This gesture rotates a control in either clockwise or counter-clockwise direction.
Point relativePoint = new Point(imageToTurn.BoundingRectangle.Width - 10, 10); //Rotate an image about a focal point for 90 degrees clockwise. Gesture.Turn(imageToTurn, new Point(10, 10), relativePoint, 90);
Note: For a more generic scenario where one would want to rotate a control around its mid-point only the control and the angle of turn needs to be specified and the gesture logic takes care of the rest.
// Rotate the control around its midpoint for 180 degrees clockwise. Gesture.Turn(imageToTurn, 180);
This enumeration helps in easily specifying the 4 basic direction in which a gesture can be performed and has the following members:
Flick and swipe have overloads which accept this enumeration as a direction.
// To bring up the charms bar. Gesture.Slide(new Point(Screen.PrimaryScreen.Bounds.Width - 1, Screen.PrimaryScreen.Bounds.Height / 2), new Point(Screen.PrimaryScreen.Bounds.Width - Screen.PrimaryScreen.Bounds.Width / 4, Screen.PrimaryScreen.Bounds.Height / 2)); // To bring up the app bar. Gesture.Flick(new Point(Screen.PrimaryScreen.Bounds.Width / 2, Screen.PrimaryScreen.Bounds.Height - 1), (uint)Screen.PrimaryScreen.Bounds.Height / 4, UITestGestureDirection.Up, 5);
Is anyone actually using these touch based gestures for codedui? I have a feeling this is just a research project or is this more?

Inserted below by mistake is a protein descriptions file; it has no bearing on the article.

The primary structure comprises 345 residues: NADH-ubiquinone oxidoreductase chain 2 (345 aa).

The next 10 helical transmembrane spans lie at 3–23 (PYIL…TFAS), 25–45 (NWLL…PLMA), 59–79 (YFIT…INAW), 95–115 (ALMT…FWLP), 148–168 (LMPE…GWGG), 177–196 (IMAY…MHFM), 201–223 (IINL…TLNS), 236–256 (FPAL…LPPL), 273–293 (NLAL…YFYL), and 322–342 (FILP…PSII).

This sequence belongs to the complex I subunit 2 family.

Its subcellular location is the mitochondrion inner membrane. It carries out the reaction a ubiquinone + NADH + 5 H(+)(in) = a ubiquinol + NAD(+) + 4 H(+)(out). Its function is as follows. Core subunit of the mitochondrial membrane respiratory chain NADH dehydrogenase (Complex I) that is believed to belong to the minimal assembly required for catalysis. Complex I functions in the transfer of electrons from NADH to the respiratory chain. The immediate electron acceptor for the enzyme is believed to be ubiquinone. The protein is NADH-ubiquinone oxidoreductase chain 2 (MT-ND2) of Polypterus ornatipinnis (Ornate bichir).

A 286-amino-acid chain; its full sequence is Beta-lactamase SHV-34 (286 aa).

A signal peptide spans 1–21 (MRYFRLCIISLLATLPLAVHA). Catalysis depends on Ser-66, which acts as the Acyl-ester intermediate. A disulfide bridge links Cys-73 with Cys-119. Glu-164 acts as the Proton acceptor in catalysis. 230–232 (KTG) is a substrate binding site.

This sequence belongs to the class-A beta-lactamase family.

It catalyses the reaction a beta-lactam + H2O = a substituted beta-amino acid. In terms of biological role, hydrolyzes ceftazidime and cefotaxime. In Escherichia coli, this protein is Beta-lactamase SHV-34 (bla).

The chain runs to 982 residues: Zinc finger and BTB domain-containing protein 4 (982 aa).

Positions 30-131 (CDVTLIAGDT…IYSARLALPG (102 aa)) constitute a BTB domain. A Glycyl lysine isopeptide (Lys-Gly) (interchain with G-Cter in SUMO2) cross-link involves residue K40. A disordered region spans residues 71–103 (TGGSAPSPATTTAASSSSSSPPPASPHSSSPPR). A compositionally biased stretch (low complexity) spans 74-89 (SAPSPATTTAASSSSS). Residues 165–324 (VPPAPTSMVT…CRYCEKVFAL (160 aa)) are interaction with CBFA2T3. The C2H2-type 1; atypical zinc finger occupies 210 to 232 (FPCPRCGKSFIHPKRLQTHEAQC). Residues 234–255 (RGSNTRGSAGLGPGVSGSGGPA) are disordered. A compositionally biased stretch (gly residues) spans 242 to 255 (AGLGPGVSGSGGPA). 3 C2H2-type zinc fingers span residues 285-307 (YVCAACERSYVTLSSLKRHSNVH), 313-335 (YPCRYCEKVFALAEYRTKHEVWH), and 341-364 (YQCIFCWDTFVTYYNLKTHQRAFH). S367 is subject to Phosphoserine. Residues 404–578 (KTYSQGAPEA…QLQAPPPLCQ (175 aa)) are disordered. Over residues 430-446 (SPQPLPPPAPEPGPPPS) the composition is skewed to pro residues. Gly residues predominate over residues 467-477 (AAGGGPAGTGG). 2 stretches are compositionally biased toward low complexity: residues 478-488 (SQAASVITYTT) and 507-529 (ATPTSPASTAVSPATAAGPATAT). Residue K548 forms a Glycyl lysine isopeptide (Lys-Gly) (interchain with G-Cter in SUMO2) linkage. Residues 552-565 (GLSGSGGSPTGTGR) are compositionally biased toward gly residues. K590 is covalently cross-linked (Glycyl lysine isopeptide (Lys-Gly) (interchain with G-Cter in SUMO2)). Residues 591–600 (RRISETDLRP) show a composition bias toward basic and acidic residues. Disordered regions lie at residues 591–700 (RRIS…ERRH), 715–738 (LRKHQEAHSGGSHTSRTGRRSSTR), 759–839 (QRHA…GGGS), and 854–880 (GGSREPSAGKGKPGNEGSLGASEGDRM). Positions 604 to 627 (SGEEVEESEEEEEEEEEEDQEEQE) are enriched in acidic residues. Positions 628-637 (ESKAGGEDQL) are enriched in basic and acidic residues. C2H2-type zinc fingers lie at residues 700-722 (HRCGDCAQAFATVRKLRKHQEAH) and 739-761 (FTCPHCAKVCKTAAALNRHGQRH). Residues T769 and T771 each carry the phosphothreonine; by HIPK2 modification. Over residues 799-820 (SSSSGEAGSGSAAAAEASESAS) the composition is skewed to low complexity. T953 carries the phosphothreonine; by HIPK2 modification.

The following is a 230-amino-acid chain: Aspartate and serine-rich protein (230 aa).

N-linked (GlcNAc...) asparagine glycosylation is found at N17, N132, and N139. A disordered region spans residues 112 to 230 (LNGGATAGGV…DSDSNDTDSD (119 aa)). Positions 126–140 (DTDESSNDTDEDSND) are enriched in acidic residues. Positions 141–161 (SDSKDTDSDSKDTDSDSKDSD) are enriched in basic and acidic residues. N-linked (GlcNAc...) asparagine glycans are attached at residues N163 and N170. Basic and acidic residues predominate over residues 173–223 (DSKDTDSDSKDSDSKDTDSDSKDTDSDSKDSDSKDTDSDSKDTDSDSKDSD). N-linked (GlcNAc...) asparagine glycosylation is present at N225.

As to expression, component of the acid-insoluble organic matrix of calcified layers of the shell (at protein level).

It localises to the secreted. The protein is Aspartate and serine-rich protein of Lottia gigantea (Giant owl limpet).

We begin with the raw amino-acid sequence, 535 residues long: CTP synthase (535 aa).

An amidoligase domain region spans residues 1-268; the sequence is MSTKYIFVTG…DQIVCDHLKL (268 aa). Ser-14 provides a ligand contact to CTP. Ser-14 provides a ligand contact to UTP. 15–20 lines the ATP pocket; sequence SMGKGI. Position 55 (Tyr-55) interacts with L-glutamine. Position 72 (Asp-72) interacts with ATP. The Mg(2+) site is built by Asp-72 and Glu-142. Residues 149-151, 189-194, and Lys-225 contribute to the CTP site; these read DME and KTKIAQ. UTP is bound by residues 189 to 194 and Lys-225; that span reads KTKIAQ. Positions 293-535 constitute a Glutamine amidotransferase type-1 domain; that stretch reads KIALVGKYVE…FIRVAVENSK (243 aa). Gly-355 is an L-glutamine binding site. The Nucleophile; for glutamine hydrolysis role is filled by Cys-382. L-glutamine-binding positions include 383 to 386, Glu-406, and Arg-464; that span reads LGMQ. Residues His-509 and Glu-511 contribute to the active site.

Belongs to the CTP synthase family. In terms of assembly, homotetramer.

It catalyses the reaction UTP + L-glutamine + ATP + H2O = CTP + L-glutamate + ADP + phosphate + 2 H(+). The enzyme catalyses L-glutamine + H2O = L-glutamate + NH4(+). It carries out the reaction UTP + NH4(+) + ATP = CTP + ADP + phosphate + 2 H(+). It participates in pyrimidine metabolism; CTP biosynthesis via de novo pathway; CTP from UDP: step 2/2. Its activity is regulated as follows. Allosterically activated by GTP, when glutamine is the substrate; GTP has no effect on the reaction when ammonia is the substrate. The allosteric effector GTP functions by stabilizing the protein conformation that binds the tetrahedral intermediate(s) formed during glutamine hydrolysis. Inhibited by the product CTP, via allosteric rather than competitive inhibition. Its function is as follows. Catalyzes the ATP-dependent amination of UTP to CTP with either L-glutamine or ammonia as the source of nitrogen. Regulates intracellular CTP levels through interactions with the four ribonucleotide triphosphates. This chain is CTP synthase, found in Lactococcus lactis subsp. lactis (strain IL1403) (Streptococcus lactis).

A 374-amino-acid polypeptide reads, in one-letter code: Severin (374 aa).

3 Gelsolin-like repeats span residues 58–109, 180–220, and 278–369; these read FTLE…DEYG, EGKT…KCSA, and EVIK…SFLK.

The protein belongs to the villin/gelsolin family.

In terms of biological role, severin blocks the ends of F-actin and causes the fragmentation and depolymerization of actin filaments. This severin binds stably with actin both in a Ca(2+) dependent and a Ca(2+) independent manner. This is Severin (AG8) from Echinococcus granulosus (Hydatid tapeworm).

Support for touch gestures is part of the VS 2013 product. This is not a research project. Are you running into any issues that makes you believe otherwise?
When will this be available for WPF? This is what we would need...
Will it possible to upgrade an existing Coded UI Test to a Gesture supported test, i.e. will something like Mouse.Click be synonymous with Gesture.Tap?
In addition to my last comment, would the same be true for Mouse.DoubleClick (to Gesture.DoubleTap - though this may not be desirable in many cases)?
In Cross browser testing,Coded UI is not able to automate the window security pop up window which require UserName and Password for authentication to connect to server.
Due to which Coded UI framework is not recognizing the Upper level window hence all operation scenario are failed to perform their action.
if you have any suggestion please share.
@Michael: This is in our backlog. I'm curious to know what scenario you are trying out though.
@Dominic: Gesture support is currently only possible for Automated UI testing on store apps. Are you planning on migrating coded UI tests for store from mouse.click to gesture.tap? They are actually synonymous.
@sanjay: Can you please post this issue at visualstudiogallery.msdn.microsoft.com/11cfc881-f8c9-4f96-b303-a2780156628d with more details about the error you are seeing etc.
Is this input somehow generating traffic on the I2C bus?